Planning for 2013 Crops Following a Drought

Experts offer insight into herbicide management for the growing season immediately following a drought.

Soil moisture is on the minds of growers as they plan for 2013. While the late-season moisture in 2012 didn't benefit the corn, it does aid the dissipation of residual herbicides. Crop Science offers advice on how growers can prepare for 2013.

Maintaining Soil Moisture

Moisture is on the minds of growers as they plan for 2013. And it isn't just the possible subsoil moisture shortage. It's also how moisture during the season affects dissipation of residual herbicides and any impact there might be on crops planted in 2013.

Moisture during the season affects dissipation of residual herbicides, this can impact crops planted in 2013

Don't Overlook the Label

Residual products like Corvus® and Capreno® herbicides provide corn growers with excellent weed control, and the moisture received most seasons contributes to their timely dissipation. While the late-season moisture that came after those herbicides were applied last year didn't really benefit the corn, it does aid the dissipation of residual herbicides.

“For growers to gain comfort about the dissipation of residual herbicides, they need to look at their herbicide application records and then review the product labels,” said Brent Philbrook, Crop Science regional manager for field development. He's responsible for much of the Midwest and Northeast—areas hard hit by the drought.

Additional Considerations

Labels for residual products are just the starting point for a discussion, Philbrook notes. “You have to consider everything in the tank because another product could have greater restrictions for follow crops.” Atrazine in the tankmix is a prime example, he said. A product used sequentially also needs to be reviewed for any restrictions.

“For growers to gain comfort about the dissipation of residual herbicides, they need to look at their herbicide application records and then review the product labels.” – Brent Philbrook

Moisture limitations also need to be considered for corn that is planted after soybeans. In recent years, soybean growers have faced some weed resistance. To take on those tough challenges, many growers are using products like ALS, and particularly PPO-inhibitors they may not have used in the past, Philbrook said. ”They need them now.”

“For instance, if they are treating resistant amaranth, they may find as they read the product label that there may be some carryover that will affect their next corn crop,” he points out. Minimum moisture requirements will be noted on those labels, too.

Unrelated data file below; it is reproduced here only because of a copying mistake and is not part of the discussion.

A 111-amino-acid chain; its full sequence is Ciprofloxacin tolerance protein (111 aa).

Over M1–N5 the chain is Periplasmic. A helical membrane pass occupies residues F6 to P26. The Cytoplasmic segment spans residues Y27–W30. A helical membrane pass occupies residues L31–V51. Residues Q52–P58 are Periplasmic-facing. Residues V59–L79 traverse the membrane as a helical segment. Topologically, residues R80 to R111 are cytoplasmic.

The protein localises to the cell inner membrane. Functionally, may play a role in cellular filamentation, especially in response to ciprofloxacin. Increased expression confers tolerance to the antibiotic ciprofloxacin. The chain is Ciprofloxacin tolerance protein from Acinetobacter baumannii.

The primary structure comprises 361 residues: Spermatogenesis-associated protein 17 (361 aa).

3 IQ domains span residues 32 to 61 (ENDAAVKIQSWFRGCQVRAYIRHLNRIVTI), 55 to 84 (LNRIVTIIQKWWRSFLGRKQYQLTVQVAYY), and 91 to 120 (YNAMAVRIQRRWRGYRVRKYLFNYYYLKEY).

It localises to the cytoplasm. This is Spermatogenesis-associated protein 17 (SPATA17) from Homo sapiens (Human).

Timing is Key

While moisture has been top of mind for most growers, don't forget about the timing of herbicide applications. “Sun and heat have contributed to degradation since the products were applied, especially for pre-emergence applications made near planting. Although the herbicides have residual characteristics there has been a lot of elapsed time toward the dissipation of the active ingredient,” Philbrook said.

Residual products like Corvus® and Capreno® herbicides provide corn growers with excellent weed control, and the moisture received most seasons contributes to their timely dissipation.

Jim Bloomberg, Crop Science product development manager for corn and soybeans, fungicides and herbicides, points out, “PPO chemistries take longer to break down in the soil than Corvus herbicide.” He encourages corn growers to discuss any concerns with their crop consultants and agricultural retailers as they plan for 2013.

Different Regions, Different Soil

Soil pH can also be a factor in herbicide dissipation. “Soils in much of the Midwest are near neutral to slightly acidic and we would expect a herbicide to degrade at a predictable pace on these soils,” Philbrook said. “However, in areas where the soil pH is above 7.5, the dissipation time for certain herbicides can be extended.” A look at product labels will note the extended time of higher pH limits.

Testing for Herbicide Residues

Bioassays may be another planning aid for 2013. There are two methods growers can use to gain additional information:

  1. Submit soil samples to soil laboratories for chemical or bioassays to see if an active ingredient is still present to affect a sensitive rotation crop.
  2. Set up a simple soil assay using soils collected from areas such as end rows or boom overlap areas, as well as weedy and less weedy areas. Plant the rotation crop seed, place the soil in a warm and sunny spot to grow, and then evaluate the plants.

Finally, the sensitivity of follow crops to specific herbicides needs to be considered. The interval for planting typical follow crops is also stated on every product label.

Bloomberg summarizes steps to take in proactive planning for 2013 crops:

  • Consider all herbicide products used during 2012, whether in a tankmix or applied sequentially.
  • Look for hybrids or varieties that are a little more tolerant to a specific chemistry.
  • Wait to plant until the seedbed is in the best possible condition—don't plant in cold and wet soil.

Works Cited

  • Philbrook, Brent. Interview by Amy McEvoy. Phone interview. 1 Nov. 2012.
  • Bloomberg, Jim. Interview by Amy McEvoy. Phone interview. 5 Nov. 2012.

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